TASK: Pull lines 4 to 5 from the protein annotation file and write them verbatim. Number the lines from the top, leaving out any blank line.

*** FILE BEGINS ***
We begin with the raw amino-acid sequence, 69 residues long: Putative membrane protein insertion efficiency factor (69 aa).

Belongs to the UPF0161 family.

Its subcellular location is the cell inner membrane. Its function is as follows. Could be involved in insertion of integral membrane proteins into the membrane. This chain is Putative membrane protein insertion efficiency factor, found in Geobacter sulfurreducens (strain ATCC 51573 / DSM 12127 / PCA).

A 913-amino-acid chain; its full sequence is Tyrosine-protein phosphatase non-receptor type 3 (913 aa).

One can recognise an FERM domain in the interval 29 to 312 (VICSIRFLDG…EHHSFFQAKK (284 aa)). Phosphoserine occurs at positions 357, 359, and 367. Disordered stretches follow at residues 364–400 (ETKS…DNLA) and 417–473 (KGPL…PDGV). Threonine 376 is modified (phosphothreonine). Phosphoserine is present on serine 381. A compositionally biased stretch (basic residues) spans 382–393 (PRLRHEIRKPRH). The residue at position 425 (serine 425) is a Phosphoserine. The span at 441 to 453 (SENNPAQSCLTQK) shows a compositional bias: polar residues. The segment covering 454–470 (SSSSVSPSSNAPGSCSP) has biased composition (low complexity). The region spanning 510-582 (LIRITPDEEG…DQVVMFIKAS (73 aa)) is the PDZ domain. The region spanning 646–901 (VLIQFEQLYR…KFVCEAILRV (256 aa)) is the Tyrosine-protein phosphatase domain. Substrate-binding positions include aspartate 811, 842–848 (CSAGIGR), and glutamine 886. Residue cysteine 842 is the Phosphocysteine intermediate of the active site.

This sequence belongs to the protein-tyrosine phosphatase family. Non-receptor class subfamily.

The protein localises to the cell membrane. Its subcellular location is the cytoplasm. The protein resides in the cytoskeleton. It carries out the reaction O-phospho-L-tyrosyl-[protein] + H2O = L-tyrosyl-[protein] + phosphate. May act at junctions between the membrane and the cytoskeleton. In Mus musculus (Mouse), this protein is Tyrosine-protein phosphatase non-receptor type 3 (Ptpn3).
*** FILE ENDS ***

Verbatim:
A 913-amino-acid chain; its full sequence is Tyrosine-protein phosphatase non-receptor type 3 (913 aa).

One can recognise an FERM domain in the interval 29 to 312 (VICSIRFLDG…EHHSFFQAKK (284 aa)). Phosphoserine occurs at positions 357, 359, and 367. Disordered stretches follow at residues 364–400 (ETKS…DNLA) and 417–473 (KGPL…PDGV). Threonine 376 is modified (phosphothreonine). Phosphoserine is present on serine 381. A compositionally biased stretch (basic residues) spans 382–393 (PRLRHEIRKPRH). The residue at position 425 (serine 425) is a Phosphoserine. The span at 441 to 453 (SENNPAQSCLTQK) shows a compositional bias: polar residues. The segment covering 454–470 (SSSSVSPSSNAPGSCSP) has biased composition (low complexity). The region spanning 510-582 (LIRITPDEEG…DQVVMFIKAS (73 aa)) is the PDZ domain. The region spanning 646–901 (VLIQFEQLYR…KFVCEAILRV (256 aa)) is the Tyrosine-protein phosphatase domain. Substrate-binding positions include aspartate 811, 842–848 (CSAGIGR), and glutamine 886. Residue cysteine 842 is the Phosphocysteine intermediate of the active site.